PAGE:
The Birth of the Surveillance Society
Morals reformed - health preserved - industry invigorated, instruction diffused - public burthens lightened - Economy seated, as it were, upon a rock - the gordian knot of the Poor-Laws are not cut, but untied - all by a simple idea in Architecture!Jeremy Bentham, The Panopticon
Jeremy Bentham was, without doubt, a genius. Born in Spitalfields in 1748 to a Tory family, he began his formal education at the age of 3 after showing remarkable precocity. He went on to promote equal rights for women (and also animal rights), recommend the decriminalization of homosexuality, the hanging of pederasts, experimentation with bestiality and the banning of masturbation. A mixed bag then.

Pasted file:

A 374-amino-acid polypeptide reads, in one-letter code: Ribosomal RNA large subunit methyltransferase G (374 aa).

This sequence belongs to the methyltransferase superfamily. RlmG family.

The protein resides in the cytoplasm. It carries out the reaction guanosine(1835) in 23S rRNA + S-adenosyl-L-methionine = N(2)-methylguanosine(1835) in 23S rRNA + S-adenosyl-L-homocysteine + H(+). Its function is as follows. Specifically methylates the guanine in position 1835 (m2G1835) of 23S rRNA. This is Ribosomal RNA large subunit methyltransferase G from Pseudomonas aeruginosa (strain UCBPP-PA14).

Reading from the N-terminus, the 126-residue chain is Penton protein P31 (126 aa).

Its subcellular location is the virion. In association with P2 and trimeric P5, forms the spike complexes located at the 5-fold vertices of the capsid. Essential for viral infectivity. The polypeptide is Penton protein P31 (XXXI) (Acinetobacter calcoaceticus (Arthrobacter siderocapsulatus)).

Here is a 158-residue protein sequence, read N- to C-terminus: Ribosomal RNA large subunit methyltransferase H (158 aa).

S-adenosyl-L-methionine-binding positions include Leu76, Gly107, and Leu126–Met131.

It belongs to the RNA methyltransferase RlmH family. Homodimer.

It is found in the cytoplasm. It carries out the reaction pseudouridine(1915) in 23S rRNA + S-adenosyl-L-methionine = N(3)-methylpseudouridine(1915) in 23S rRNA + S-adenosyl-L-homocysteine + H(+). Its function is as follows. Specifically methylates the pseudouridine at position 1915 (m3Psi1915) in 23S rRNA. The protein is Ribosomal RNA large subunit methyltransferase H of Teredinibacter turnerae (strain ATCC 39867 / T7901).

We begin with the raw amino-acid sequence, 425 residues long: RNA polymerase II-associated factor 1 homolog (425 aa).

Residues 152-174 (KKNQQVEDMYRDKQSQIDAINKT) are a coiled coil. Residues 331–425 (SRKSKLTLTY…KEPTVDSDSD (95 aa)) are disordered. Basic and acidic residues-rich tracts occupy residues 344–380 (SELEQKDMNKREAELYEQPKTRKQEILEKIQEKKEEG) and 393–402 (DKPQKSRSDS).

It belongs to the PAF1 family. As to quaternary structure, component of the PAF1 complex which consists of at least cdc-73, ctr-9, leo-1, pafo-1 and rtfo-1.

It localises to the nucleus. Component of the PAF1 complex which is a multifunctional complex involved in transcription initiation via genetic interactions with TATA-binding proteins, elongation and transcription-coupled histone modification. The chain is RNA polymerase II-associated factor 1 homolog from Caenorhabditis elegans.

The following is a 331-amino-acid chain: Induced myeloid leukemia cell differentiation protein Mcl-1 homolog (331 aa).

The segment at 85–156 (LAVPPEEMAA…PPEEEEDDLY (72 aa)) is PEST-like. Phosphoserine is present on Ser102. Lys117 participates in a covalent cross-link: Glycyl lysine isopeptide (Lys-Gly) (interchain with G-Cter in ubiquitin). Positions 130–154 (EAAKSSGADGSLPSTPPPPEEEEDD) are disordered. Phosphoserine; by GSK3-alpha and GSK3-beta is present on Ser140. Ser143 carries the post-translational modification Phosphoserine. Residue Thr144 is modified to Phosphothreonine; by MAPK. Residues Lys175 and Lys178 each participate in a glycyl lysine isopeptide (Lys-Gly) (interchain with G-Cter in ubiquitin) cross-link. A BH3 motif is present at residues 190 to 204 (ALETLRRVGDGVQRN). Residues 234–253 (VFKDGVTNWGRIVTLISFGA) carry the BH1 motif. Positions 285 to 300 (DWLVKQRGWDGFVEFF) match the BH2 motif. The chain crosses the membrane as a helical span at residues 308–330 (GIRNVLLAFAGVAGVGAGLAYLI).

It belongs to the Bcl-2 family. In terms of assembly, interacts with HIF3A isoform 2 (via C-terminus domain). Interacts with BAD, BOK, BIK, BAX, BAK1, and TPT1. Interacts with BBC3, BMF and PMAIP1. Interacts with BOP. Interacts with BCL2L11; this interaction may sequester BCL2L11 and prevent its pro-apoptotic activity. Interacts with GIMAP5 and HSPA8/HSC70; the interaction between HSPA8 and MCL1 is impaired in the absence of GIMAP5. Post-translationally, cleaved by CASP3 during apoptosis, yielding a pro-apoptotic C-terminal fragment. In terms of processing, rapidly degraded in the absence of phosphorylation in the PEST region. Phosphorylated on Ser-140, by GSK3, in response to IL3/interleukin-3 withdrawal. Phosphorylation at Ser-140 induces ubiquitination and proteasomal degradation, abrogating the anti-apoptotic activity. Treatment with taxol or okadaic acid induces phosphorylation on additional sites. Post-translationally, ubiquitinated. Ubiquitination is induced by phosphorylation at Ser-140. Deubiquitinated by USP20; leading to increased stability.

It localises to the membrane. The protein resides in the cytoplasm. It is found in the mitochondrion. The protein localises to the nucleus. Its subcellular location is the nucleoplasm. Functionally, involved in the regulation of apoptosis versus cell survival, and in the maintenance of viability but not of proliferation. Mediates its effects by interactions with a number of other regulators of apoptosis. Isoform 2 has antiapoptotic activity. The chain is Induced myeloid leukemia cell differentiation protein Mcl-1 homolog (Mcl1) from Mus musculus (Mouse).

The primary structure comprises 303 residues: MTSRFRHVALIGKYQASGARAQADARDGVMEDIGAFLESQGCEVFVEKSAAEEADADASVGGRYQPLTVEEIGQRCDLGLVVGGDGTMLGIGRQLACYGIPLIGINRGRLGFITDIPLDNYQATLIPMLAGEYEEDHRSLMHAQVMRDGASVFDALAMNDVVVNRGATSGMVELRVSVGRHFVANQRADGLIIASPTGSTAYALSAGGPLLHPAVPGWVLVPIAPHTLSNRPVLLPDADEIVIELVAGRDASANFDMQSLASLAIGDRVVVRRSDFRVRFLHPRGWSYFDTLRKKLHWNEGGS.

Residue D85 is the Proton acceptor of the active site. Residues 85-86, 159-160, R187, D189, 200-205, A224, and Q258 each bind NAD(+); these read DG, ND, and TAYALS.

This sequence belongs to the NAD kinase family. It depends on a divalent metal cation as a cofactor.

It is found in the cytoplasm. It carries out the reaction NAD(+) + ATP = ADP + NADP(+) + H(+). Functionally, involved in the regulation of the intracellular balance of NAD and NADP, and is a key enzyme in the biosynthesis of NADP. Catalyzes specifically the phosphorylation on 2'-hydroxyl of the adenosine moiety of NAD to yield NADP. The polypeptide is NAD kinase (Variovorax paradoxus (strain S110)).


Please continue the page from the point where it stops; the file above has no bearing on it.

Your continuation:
He was a Utilitarian, which is an excellent idea in theory, but results in the sort of inflexibility that left him unmarried despite desiring greatly to acquire a wife. His emphasis upon purpose and utility, plus his experience of the law led him to create the Panopticon, a new kind of prison. Prisons at the time were usually either older buildings, adapted with varying degrees of success, or purpose-built hulks interested only in segregation and secure confinement. Bentham’s proposals for the Panopticon, produced in 1787, read very reasonably and there is much to recommend, but along the way it becomes something far more than the sum of its parts: a monster. A circular prison whose capacity was limited only by the contemporary inability to build much above four stories, cells were ranged about a central observation tower. In the tower, a hidden warder was able to watch each barred cell without the inmates knowing if he was even there or not. They could not rely on a warder’s inattention, even for a moment, but nor could they assume their actions, or lack of said were even noted. Now, we are used to the omniscience of CCTV, and some even find being watched throughout their day reassuring. At the end of the 18thC, this was a seriously disturbing concept and not one readily adopted by prison planners (although many other of Bentham’s recommendations, such as central heating for prisoners were adopted in new prisons). Whilst they were keen on the idea of being able to leave prisoners unfettered, and on the economies allowed by dramatically reducing warder to prisoner ratio, the idea of being watched by a faceless entity was viewed as deeply sinister, a fact that slipped past Bentham completely:A building circular… The prisoners in their cells, occupying the circumference—The officers in the centre. By blinds and other contrivances, the Inspectors concealed… from the observation of the prisoners: hence the sentiment of a sort of omnipresence—The whole circuit reviewable with little, or… without any, change of place. One station in the inspection part affording the most perfect view of every cell.The Panopticon has gone on the fire the imagination of almost every philosopher, not to mention science-fiction writer since (1984 anyone?). For reasons I cannot quite place, it is one of the most disturbing ideas ever concocted for honest, humanitarian reasons. The only true Panopticons ever built were in North America, to Bentham’s model. (Pentonville prison is often incorrectly cited as an example.) There’s tons I could write on Bentham, but instead I shall let you consider the Panopticon through the gallery.